There are mistakes, and then there are mistakes.
Any mistake that ruins a $250 piece of electronics, for example, would be a mistake.
The last thing you need when your iPod breaks is to know that it’s your fault and could have been prevented, so I’ve compiled a quick list of common iPod mistakes that iPod owners make constantly–that can ruin an iPod permanently.
1. Not using a case. The iPod looks so great on its own, especially the new iPod touch models, and many owners don’t want to cover it up.
Once you’ve had an iPod for a week or two, though, you quickly learn that it’s extremely susceptible to scratching and nicking, possibly to the point where the screen isn’t even legible.
A case is a must. If you’re in love with the classic finish of your iPod, there are clear cases available, but it’s important to get a leather or hard plastic case for the iPod as soon as possible.
If you’ve got a non-touch iPod and you’ve already got some scratches, try this trick to get the original shine back: buy a bottle of Brasso and some tape. Put the tape around any edge and over the buttons and wheel of the iPod, then use some Kleenex and a bit of the Brasso to rub with fairly even pressure for about 20 minutes. You’ll notice the original shine coming back pretty instantly. If you’ve got a touch iPod, though, doing this could potentially damage your unit. Don’t try it.
2. Unplug it without ejecting it properly. This is akin to turning your computer off without going through a proper shut down sequence; you might be unplugging your iPod while it’s attempting to write or read files, and if you’re not careful you may have problems with sector corruption (or worse, iPod failure and that fun little icon with the folder and the exclamation point).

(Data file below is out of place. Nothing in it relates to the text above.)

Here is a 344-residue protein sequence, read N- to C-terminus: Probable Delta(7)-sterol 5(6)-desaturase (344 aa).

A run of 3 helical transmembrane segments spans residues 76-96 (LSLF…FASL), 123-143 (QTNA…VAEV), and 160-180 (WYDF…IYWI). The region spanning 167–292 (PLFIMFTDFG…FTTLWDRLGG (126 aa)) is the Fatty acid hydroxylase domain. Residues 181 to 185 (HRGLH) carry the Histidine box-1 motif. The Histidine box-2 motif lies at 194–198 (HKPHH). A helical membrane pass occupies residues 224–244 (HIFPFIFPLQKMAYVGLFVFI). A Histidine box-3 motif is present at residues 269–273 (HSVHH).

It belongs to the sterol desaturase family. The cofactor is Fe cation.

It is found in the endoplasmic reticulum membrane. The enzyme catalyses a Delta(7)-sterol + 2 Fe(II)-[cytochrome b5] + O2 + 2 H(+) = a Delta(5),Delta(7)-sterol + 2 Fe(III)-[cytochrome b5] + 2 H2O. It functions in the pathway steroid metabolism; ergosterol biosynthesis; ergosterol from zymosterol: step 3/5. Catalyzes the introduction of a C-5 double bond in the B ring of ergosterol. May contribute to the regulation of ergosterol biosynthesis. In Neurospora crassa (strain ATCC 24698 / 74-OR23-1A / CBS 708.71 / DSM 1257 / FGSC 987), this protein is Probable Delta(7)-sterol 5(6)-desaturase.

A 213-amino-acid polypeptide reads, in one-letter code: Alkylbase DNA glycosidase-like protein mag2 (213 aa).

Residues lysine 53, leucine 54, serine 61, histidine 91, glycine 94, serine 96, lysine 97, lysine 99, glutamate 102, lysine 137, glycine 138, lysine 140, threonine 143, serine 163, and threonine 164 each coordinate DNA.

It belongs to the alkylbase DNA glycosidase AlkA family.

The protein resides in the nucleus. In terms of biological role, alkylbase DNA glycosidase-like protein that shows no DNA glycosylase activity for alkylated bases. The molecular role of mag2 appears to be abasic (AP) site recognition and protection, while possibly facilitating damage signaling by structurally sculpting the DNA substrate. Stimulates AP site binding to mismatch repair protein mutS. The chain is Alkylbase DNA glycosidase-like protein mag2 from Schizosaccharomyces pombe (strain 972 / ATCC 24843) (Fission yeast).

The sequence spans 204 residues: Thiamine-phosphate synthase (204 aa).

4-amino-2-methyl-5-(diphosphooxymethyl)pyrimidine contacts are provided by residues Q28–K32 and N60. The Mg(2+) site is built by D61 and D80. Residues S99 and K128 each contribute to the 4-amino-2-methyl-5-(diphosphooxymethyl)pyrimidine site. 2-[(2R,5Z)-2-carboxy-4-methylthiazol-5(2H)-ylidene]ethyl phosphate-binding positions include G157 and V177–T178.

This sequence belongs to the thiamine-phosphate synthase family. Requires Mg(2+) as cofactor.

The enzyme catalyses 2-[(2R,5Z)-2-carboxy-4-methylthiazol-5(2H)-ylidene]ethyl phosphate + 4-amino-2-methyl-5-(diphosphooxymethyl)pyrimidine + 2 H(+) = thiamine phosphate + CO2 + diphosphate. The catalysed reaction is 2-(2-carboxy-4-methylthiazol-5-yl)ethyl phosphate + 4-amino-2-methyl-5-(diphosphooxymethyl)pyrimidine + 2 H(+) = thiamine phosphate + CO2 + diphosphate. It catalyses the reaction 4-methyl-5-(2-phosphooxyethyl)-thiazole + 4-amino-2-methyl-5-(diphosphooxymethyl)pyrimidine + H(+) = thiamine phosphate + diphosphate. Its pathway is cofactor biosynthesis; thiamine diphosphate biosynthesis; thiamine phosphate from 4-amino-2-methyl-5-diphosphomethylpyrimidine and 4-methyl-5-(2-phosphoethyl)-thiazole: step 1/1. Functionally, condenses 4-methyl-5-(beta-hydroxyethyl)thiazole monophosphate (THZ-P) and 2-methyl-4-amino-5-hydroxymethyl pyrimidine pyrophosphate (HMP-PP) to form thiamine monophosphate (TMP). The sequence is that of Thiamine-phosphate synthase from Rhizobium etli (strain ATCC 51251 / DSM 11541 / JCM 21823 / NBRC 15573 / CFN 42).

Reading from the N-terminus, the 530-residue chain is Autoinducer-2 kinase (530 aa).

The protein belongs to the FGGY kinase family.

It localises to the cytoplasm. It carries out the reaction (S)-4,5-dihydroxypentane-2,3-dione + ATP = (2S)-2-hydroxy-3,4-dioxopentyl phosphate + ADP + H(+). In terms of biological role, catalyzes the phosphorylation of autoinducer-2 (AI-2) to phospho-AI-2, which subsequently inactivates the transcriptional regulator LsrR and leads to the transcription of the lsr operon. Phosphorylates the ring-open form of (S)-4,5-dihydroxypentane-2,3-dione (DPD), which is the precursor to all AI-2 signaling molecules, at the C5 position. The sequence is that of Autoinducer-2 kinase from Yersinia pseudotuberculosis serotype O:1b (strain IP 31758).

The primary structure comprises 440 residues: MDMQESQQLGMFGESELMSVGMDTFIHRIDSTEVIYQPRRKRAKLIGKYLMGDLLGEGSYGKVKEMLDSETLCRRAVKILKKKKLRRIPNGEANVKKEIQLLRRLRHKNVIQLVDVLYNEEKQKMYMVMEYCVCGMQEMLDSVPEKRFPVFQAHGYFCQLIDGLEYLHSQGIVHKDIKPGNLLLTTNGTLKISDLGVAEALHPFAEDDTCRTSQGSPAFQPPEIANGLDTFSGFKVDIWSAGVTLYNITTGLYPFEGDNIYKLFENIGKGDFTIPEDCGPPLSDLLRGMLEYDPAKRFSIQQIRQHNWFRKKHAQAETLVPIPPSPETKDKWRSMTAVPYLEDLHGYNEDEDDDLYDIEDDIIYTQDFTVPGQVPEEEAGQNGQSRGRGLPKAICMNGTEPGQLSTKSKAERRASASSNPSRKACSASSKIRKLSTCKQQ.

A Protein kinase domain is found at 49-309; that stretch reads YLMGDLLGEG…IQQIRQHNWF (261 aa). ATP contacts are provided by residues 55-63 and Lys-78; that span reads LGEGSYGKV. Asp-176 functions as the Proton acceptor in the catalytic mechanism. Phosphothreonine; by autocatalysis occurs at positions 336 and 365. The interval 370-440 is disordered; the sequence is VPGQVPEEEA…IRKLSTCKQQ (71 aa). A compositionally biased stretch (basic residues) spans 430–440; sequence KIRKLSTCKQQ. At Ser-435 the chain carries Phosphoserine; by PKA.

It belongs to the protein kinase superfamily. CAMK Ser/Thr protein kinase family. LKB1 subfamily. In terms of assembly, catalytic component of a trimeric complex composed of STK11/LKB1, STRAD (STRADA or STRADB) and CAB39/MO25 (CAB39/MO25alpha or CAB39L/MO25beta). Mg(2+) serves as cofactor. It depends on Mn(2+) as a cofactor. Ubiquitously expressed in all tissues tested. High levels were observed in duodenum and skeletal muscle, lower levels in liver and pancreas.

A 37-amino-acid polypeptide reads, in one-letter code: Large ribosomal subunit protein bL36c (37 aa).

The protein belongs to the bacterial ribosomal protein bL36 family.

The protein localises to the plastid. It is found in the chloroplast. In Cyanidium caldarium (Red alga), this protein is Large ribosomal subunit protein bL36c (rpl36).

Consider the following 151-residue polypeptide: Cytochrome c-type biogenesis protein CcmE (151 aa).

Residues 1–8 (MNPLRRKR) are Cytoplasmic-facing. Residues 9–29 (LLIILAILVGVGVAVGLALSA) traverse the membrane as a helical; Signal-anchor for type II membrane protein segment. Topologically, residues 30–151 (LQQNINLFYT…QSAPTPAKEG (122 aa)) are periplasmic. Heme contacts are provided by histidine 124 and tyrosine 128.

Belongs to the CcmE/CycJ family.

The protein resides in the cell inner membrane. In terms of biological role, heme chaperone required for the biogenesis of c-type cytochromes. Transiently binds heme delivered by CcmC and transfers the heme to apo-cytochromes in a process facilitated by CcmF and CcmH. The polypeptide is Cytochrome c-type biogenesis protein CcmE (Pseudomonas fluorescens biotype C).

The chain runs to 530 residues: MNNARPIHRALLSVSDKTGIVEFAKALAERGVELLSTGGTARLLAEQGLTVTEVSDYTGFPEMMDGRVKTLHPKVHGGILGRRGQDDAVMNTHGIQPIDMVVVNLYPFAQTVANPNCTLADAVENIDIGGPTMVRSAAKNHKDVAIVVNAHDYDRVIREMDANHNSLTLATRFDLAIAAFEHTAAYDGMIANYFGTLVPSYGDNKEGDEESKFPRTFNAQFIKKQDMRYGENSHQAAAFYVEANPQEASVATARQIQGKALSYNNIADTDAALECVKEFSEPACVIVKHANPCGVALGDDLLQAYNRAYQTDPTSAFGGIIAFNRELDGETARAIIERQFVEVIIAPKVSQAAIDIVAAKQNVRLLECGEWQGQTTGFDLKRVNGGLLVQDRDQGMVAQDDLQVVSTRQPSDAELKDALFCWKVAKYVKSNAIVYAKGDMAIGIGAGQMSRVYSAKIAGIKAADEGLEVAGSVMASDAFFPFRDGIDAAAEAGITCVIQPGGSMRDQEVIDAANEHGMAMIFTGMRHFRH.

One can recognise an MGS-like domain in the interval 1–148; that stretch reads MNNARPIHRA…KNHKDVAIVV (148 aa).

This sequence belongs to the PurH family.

To avoid this, always eject your iPod from iTunes, not the little icon on the Windows task bar. If it won’t eject, close every program you can. Use Ctrl+Alt+Delete to open the task manager and check for any programs you might not have known were running and close them. With all of your programs closed, you should be able to eject the iPod now.
3. Carry it around water. As a person who has dropped his iPod into a toilet, I would like to make special note of this.
There’s no reason to keep your iPod around a pool, bathtub, bucket, or any other form of liquid unless you’ve got a special case to keep water out in the event of an accidental drop (which they do make, and a link’s at the end of the article).
If you already dropped your iPod in water, here’s a guide on what to do next.
4. Keeping the only copies of your music on it. iPods are awesome, but they’re not indestructible. In fact, any hard drive is susceptible to failure, so don’t keep all of your music on one hard drive unless you’re willing to re-rip and re-download everything that you’ve got in your collection.
If your iPod already has all of your music, use a program like Ephpod to get it off and keep multiple copies from now on. It’s not worth the work it could take to rebuild your music collection.
5. Leave it in your car. A lot of people don’t think of their cars as a dangerous environment, but other than the obvious danger of burglary, leaving your iPod in the sunlight can do a number on its screen and possibly damage its internal circuitry, especially in the summer. The winter’s possibly worse; extreme cold can cause hard drive heads to break down and potentially permanently damage data. Keep your iPod at room temperature and around minimal humidity if you want it to last.